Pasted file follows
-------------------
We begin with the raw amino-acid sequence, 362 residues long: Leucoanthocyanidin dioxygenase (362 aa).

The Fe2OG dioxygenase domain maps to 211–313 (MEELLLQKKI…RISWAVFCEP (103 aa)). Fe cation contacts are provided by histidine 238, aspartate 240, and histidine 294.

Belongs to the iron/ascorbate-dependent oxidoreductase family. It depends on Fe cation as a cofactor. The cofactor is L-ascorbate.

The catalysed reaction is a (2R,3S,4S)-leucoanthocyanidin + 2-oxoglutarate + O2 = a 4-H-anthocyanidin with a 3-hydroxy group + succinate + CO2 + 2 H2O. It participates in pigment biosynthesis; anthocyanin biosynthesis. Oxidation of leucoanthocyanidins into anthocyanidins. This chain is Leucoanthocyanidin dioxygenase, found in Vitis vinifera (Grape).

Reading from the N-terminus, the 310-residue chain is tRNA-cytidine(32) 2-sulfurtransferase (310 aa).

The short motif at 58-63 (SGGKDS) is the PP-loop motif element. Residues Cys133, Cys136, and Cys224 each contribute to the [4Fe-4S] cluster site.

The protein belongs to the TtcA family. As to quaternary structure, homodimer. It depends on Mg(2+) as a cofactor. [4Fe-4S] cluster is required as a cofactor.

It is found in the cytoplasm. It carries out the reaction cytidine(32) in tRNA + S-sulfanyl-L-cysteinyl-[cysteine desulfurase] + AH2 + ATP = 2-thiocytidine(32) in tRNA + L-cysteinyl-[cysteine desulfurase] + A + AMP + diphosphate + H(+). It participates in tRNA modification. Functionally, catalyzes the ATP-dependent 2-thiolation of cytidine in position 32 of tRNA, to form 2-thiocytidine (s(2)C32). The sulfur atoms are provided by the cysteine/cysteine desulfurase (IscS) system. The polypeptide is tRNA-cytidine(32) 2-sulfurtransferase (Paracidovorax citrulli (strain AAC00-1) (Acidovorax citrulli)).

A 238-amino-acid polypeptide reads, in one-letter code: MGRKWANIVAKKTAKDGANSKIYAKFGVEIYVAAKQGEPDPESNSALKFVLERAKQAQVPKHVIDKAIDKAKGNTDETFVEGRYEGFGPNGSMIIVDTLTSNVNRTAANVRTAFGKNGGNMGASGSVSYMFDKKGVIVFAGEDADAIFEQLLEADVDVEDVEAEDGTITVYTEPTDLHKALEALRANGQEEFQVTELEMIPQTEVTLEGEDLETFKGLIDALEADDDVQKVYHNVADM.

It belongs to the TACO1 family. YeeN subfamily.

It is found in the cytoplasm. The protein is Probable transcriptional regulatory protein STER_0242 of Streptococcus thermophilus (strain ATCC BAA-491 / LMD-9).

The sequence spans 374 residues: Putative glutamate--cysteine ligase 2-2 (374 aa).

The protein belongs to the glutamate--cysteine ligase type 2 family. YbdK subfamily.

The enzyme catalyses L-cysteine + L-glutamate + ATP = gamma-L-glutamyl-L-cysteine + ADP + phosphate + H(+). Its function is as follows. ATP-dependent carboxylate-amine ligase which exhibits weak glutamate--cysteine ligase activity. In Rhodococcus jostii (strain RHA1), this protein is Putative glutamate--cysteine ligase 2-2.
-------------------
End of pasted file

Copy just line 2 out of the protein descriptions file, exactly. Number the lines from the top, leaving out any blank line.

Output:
The Fe2OG dioxygenase domain maps to 211–313 (MEELLLQKKI…RISWAVFCEP (103 aa)). Fe cation contacts are provided by histidine 238, aspartate 240, and histidine 294.